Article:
Jim Jordan calls for House Judiciary hearing on 'cancel culture'

Rep. Jim JordanJames (Jim) Daniel JordanSunday shows preview: Democrats eye two-part infrastructure push; Michigan coronavirus cases surge Cruz on Boehner: 'I wear with pride his drunken, bloviated scorn' DOJ probe into Gaetz involves cash payments to women: report MORE (R-Ohio) called on Monday for the House Judiciary Committee to hold a public hearing on "cancel culture," arguing that the committee should investigate what he claimed was a wave of "censorship" occurring in private companies, on college campuses, and other facets of American life.

Jordan, the committee's ranking member, did not give a reason in his letter why the Judiciary Committee, which is tasked with overseeing the federal court system and law enforcement, would have purview over this issue.

The Ohio Republican argued instead in his letter that "cancel culture's long-term consequences to our democracy and our constitutional framework are serious and substantial." He referenced a number of issues including former President TrumpDonald TrumpHarry Reid reacts to Boehner book excerpt: 'We didn't mince words' Man arrested for allegedly threatening to stab undercover Asian officer in NYC Trump says GOP will take White House in 2024 in prepared speech MORE's ban from Twitter in the wake of the violent assault on the U.S. Capitol on Jan. 6.


"The wave of cancel culture spreading the nation is a fundamental threat to free speech rights in the United States," he wrote.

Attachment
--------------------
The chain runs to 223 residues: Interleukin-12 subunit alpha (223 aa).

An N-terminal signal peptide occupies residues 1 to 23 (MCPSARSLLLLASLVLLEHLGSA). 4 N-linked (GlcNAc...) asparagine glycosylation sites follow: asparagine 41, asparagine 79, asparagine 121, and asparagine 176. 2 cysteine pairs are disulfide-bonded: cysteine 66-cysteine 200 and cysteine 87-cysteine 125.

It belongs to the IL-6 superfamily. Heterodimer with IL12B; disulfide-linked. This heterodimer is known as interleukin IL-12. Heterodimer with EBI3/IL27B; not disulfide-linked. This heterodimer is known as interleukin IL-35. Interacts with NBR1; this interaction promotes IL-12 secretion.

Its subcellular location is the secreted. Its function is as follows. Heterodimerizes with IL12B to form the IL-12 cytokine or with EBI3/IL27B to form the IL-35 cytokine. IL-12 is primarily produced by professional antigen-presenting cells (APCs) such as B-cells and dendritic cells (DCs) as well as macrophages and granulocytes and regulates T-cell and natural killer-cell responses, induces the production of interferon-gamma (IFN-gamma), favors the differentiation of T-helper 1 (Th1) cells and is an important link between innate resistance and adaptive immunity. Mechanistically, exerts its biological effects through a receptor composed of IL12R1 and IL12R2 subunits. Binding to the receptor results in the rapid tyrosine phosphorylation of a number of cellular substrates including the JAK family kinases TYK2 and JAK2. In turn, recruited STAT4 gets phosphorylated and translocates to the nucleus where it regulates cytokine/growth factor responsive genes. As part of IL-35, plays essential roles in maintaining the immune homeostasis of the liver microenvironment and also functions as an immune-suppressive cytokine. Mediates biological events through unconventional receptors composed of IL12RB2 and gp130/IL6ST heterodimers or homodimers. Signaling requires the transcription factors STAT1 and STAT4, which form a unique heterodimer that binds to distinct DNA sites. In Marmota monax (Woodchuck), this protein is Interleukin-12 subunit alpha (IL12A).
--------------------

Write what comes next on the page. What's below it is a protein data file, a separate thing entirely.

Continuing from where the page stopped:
A request for comment from Rep. Jerry NadlerJerrold (Jerry) Lewis Nadler10 Democrats join NAACP lawsuit against Trump On The Trail: How marijuana went mainstream House passes bills providing citizenship path for Dreamers, farmworkers MORE (D-N.Y.), the committee's chairman, was not immediately returned.


Trump supporters have argued that tech companies were practicing censorship when they banned the former president and other prominent spreaders of conspiracy theories surrounding the 2020 election. After the riot on Jan. 6, Twitter and Facebook both moved to remove Trump from their platforms.

They have also pointed to other issues of conservatives facing backlash for views that many regard as hateful.

Last week, in another instance mentioned by Jordan in his letter, several Republican senators demanded answers from Amazon over the company's decision to pull a book that critics argued contained hateful claims about transgender people.